“I applaud the bill’s prime sponsors Rep. Mitch Fargen and Sen. Dave Knudson, as well as Governor Rounds and the legislators who passed this law for supporting clean and renewable ethanol,” said South Dakota Farmers Union President Doug Sombke. “South Dakota Farmers Union has worked hard over the years to help educate gas station owners and the public about blender pumps, and we fully supported this effort.”

Gas stations are able to access more than one grant. They will be awarded $10,000 for each blender pump they’re willing to install.

Posted by The Argus Leader on Friday, March 12, at

Our Take:
Go South Dakota! We’d like to see Minnesota, North Dakota, Iowa, Illinois, Indiana, Nebraska, Missouri and Kansas pursue similar legislation. That would be a good start. And how about putting federal stimulus money into something that will really stoke up the engine of the U.S. economy.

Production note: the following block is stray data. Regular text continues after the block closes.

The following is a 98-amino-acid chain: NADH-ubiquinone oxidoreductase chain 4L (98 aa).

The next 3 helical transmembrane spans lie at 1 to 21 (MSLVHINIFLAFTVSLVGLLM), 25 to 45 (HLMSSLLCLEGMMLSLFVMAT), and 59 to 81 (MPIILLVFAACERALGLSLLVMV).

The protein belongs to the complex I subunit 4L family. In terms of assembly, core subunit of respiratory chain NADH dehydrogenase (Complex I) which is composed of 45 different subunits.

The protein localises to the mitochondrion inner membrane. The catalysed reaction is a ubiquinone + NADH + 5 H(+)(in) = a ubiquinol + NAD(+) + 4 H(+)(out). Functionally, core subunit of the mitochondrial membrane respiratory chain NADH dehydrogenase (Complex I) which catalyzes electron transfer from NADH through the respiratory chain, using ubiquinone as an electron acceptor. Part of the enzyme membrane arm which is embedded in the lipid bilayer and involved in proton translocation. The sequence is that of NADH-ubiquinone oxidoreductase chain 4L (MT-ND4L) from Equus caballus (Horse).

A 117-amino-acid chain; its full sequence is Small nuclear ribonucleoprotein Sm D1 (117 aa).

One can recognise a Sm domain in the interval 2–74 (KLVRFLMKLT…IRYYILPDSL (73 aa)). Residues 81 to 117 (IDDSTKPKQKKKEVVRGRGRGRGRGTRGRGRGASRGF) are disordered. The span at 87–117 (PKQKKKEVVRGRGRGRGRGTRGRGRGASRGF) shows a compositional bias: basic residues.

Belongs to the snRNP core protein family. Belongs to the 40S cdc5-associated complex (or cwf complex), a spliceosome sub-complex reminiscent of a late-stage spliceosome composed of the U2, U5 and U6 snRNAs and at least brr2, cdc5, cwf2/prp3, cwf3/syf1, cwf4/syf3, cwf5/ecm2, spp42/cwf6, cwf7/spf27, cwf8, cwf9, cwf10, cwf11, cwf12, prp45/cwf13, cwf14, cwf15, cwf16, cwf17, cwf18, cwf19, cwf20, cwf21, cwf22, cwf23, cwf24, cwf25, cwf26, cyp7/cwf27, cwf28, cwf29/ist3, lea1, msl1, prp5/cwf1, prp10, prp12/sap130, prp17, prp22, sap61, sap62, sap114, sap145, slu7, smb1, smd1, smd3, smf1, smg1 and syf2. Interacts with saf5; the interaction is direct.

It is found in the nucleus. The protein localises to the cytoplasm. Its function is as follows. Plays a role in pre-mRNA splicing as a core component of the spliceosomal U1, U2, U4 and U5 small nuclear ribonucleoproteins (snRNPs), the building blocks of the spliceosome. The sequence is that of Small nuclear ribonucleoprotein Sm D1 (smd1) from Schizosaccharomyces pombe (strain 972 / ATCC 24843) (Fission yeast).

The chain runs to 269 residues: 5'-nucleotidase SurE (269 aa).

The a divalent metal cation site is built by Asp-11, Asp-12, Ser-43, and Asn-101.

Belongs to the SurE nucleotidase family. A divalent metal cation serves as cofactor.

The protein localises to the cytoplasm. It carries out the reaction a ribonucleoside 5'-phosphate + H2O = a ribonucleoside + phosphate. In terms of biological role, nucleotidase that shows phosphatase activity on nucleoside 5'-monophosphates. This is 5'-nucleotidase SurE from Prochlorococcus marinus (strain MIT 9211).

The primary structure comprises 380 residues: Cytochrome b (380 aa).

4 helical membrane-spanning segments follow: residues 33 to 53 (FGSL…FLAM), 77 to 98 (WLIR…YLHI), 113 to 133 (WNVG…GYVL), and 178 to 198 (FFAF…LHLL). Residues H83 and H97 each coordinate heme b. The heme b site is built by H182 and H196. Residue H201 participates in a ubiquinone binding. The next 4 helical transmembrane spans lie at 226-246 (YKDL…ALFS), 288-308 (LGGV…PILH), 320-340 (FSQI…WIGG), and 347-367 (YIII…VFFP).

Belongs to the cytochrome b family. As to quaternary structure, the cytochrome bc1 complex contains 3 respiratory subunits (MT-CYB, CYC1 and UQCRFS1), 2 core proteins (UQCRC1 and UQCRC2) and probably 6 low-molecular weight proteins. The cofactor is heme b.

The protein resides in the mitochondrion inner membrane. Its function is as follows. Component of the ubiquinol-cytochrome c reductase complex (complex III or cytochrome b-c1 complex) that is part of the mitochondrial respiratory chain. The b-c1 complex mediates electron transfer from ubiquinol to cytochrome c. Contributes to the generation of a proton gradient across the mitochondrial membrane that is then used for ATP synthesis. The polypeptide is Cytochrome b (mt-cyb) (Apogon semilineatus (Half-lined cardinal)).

By Jonathan Eisenthal

U.S. biofuels hurt if 2010 tax break expires-report

(from a Reuters news agency article by Charles Abbott)

* Biofuel output would fall 10 pct without tax breaks

* Corn, soybean price would drop 15 cts per bushel

* Ethanol tax credit, import tariff expire in 2010

* Biofuel trade groups seek long-term extension

U.S. fuel ethanol and biodiesel production would be cut by 10 percent if Congress allows biofuel tax credits to expire this year, a University of Missouri think tank said on Tuesday.

Corn and soybean prices would fall by 15 cents a bushel, estimated the Food and Agricultural Policy Research Institute (FAPRI). One-third of the corn crop is used to make fuel ethanol and about 11 percent of U.S. soybean oil is used for biodiesel.

Fuel ethanol producers such as Archer Daniels Midland Co (ADM.N), POET and Valero Renewable Fuels (VLO.N) — the three largest distillers — would be affected too.